# How to use linear regression for heavily skewed purchase data?

I am trying to use multiple linear regression to predict the amount that a particular user will spend in a particular time frame on a particular site. Part of the problem is that there are very few purchasers relative to non purchasers. The other problem is my lack of great features.

You can see below my predictions vs. actual customer spend. Even though the model does not look good, it still has some value as is.

I am wondering if there are any recommended techniques for working with linear regression with this type of data? • Have you considered quantile regression? – Repmat Jun 26 '15 at 20:01
• Or some glm (generalized linear model) for positive responses? – kjetil b halvorsen Jun 26 '15 at 21:00
• I have also used logistic regression. Logistic works slightly better than linear for classification (predicting positive or negative based on a manually chosen threshold), but I want to be able to better predict amount users will spend. Have not tried quantile regression (not familiar with the approach). – DJElbow Jun 26 '15 at 21:08
• Also, have you considered simple log transformation? – Tim Jun 26 '15 at 21:08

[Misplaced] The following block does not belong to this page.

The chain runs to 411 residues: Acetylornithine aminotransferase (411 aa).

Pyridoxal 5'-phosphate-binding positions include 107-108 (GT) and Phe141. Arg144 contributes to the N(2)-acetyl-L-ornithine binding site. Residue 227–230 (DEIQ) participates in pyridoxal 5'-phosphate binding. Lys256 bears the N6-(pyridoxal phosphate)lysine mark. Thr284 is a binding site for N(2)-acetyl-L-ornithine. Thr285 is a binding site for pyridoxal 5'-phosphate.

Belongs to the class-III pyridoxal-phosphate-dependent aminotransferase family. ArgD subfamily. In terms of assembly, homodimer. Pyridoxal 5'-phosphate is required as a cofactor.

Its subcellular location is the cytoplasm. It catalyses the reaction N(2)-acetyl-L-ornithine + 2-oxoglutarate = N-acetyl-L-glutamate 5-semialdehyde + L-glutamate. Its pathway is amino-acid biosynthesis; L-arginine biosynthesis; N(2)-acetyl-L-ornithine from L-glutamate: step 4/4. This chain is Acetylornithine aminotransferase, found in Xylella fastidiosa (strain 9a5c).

I echo the recommendation for quantile regression. I'll flesh that out a little.

First, software: SAS has PROC QUANTREG and R has the quantreg package. There are probably ways to do this in most other statistical software, as well.

Second, the general idea of quantile regression is to model the quantiles rather than the mean.

Third, it has at least three advantages over OLS regression in this particular context:

1. It allows you to model whichever quantile you like. If you want to model the big spenders, you can do that.

2. It makes no assumptions about the distribution of the residuals.

3. If you model a quantile that is higher than the proportion of zero spenders, those zero spenders won't affect the results for those quantiles.

Here is a blog post I wrote on Medium.

Have you considered a generalized linear model (GLM) as an alternative to the linear model you describe?

If your response variable follows some non-Normal distribution (as your data appear to, with much more values between 0 - 1000 than from 1000 to the maximum around 4000).

Give this page on GLMs in R a look: http://www.statmethods.net/advstats/glm.html or explore the glm function.